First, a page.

Beyond the Pale but below the Mason-Dixon Line

From Staff Reports
Black Mountain News USA TODAY NETWORK

For 20 years Toronto’s Beyond the Pale has been making a distinctive brand of boundary-busting Eurofolk fusion. Inspired by Klezmer and Balkan styles but influenced by everything from jazz and classical music to bluegrass, newgrass and reggae, Beyond the Pale’s music traverses a vast and exotic musical landscape, bound by no particular idiom but shaped by many.

The band's stellar musicianship, meticulous dynamics, adventurous compositions, and inventive arrangements of traditional material make it one of Canada’s most innovative acoustic ensembles. In celebration of its two decades as a group, Beyond the Pale is undertaking its first-ever tour of the southeastern United States, including a stop at White Horse Black Mountain on Saturday, March 3 at 8 p.m. Tickets are $10 advance/$12 door. 

Beyond the Pale finds parallels between klezmer music and the music of the Southeast.

Like the U.S, the culture of Canada has been shaped and enriched by immigrants from around the world. The core of Beyond the Pale’s sound is klezmer, a style of exuberant Jewish village music from Eastern Europe. Although that musical landscape may seem far removed from Ontario or North Carolina, mandolinist Eric Stein said that “the music of the southeastern U.S. is not so different from the music of southeastern Europe. Black Mountain is not as far as you might think from the Black Sea.”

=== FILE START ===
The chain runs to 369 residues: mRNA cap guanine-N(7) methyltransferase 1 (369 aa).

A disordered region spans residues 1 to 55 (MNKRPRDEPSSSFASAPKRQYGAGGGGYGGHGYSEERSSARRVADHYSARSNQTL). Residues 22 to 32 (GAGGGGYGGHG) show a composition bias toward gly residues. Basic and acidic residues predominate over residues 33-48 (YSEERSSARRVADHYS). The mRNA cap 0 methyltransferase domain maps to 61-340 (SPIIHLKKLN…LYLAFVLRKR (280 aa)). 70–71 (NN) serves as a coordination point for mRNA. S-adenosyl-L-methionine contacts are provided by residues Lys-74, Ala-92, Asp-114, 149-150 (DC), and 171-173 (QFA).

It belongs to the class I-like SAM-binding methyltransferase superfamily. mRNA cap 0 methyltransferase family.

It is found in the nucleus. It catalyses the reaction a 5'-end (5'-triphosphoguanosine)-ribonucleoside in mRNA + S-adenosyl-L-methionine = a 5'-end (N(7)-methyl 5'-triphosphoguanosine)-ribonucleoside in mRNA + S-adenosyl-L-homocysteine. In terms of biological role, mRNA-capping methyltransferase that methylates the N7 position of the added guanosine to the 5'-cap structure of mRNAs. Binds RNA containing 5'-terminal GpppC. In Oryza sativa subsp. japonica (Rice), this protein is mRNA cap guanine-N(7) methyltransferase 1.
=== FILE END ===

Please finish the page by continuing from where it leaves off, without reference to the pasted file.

Beyond the Pale finds parallels between klezmer music and the music of the Southeast.

Although this is the band’s first foray below the Mason-Dixon line, Stein feels an affinity with Southern music. “There are similarities to be found in our foregrounding of virtuoso musicianship and improvisation, and in common instrumentation, with fiddle, mandolin and bass central to the sound.” Also integral to the sound is emotional klezmer clarinet, a style that inspired jazz clarinet greats Artie Shaw and Benny Goodman.

Although most often tagged as a klezmer band, Beyond the Pale is much more diverse in its musical offerings. It is rooted in tradition, but  excursions into other territory keep the music adventurous and exciting. “We borrow freely from other musical styles,” Stein said, “and we always try to keep things fresh with frequent shifts in dynamics, rhythms and instrumental textures."

Beyond the Pale features Aleksandar Gajic (violin), Bret Higgins (bass), Milos Popovic (accordion), Eric Stein (mandolin, mandocello), and Martin van de Ven (clarinets).